July 19, 2002

       Faced with growing criticism of its Visa Express program (see May 2001 (H)), the State Department early in July 2002 decides merely to change the name of the program. When that fails to satisfy critics, the program is abandoned altogether on July 19. The Visa Express program allowed anyone in Saudi Arabia to apply for US visas through their travel agents instead of having to show up at a consulate in person. [Washington Post, 7/11/02 (B)] Mary Ryan, the head of the State Department's consular service that was responsible for letting most of the hijackers into the US, is also forced to retire. It has been pointed out that Ryan deceived Congress by testifying that “there was nothing State could have done to prevent the terrorists from obtaining visas”(see October 21, 2002 and October 23, 2002). However, after all this, Ryan and the other authors of the Visa Express program are given “outstanding performance” awards of $15,000 each. The reporter who wrote most of the stories critical of Visa Express is briefly detained and pressured by the State Department. [Washington Times 10/23/02; Philadelphia Daily News 12/30/02]
          

July 21, 2002

       In an article titled, “Anthrax: the Noose Widens,” Time magazine reports, “Despite recent claims by some in the bioterrorism community that the investigation should be homing in on one particular American bioweapons expert, the FBI appears to be moving in the opposite direction. US government officials say the investigation is still ranging far and wide and that the FBI has not ruled out a foreign connection.” [Time 7/21/02]
          

July 22, 2002 (B)

      
Mushaf Ali Mir.
Three prominent members of the Saudi royal family die in mysterious circumstances. Prince Ahmed bin Abdul-Aziz, a nephew of the Saudi king, prominent businessman, and owner of the winning 2002 Kentucky Derby horse, is said to die of a heart attack at the age of 43. The next day, Prince Sultan bin Faisal, another nephew of the king, dies driving to Prince Ahmed's funeral. A week later, Prince Sultan bin Faisal supposedly “dies of thirst”in the Arabian desert. Seven months later, on February 20, 2003, Pakistan's air force chief Mushaf Ali Mir, dies in a plane crash in clear weather, along with his wife and closest confidants. Controversial author Gerald Posner implies that all of these events are linked together and the deaths not accidental, because of the testimony of captured al-Qaeda leader Abu Zubaida. Supposedly, Zubaida confessed that he was working with all of the above individuals, and that they had foreknowledge of the 9/11 plot. The deaths all occurred not long after the respective governments were told of Zubaida's confessions. Only one other key figure named by Zubaida remains alive: Saudi Intelligence Minister Prince Turki bin Faisal. Posner says, “He's the J. Edgar Hoover of Saudi Arabia,” too powerful and aware of too many secrets to be killed off. Prince Turki loses his Intelligence Minister job ten days before 9/11, and is later made Saudi ambassador to Britain, giving him diplomatic immunity from any criminal prosecution. [Time 8/31/03]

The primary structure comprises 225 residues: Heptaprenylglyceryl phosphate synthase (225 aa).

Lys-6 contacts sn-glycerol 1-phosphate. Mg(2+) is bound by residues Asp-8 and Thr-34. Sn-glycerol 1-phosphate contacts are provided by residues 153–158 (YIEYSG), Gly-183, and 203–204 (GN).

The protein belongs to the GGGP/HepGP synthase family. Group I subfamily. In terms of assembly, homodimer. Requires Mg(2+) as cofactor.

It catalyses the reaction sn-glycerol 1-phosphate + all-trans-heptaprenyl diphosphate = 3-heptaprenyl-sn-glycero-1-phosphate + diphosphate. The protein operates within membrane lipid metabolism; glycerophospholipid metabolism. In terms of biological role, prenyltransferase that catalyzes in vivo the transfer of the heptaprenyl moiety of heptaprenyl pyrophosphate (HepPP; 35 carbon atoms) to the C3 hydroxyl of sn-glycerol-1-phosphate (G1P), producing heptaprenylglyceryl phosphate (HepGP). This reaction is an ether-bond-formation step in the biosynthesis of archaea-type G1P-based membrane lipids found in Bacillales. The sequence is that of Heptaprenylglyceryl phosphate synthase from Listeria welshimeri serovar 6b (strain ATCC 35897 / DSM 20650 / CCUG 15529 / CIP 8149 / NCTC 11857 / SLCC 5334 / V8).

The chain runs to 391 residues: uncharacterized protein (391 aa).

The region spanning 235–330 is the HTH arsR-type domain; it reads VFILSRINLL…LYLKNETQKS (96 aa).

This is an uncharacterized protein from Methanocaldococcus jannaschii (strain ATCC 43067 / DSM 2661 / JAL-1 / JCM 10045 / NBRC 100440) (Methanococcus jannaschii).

July 22, 2002

       Defense Secretary Rumsfeld issues a secret directive to Special Operations forces allowing them to “capture terrorists for interrogation or, if necessary, to kill them” anywhere in the world. [New Yorker, 12/16/02] Bush already issued a presidential finding authorizing the killing of terrorist leaders, but this increases such efforts. [New York Times, 12/15/02] However, Bush has not rescinded a presidential executive order dating from the 1970s that bans all assassinations, claiming that terrorists are military combatants. “Many past and present military and intelligence officials have expressed alarm” at the legality, wisdom, ethics, and effectiveness of the assassination program. Apparently much of the leadership of Special Operations is against it, worrying about the blowback effect. In February 2002, a Predator missile targeting someone intelligent agents thought was bin Laden hit its target, but killed three innocent Afghan farmers instead. [New Yorker 12/16/02] The first successful assassination takes place in November (see November 3, 2002).
          

July 23, 2002

       The New York City government decides that the audio and written records of the Fire Department's actions on 9/11 should never be released to the general public. The New York Times has been trying to get copies of the materials, which include firsthand accounts given to Fire Department officials by scores of firefighters and chiefs. The city claims the firefighters were told their accounts would be kept confidential, but senior fire officials say they were never told that their remarks would be kept confidential. [New York Times 7/23/02]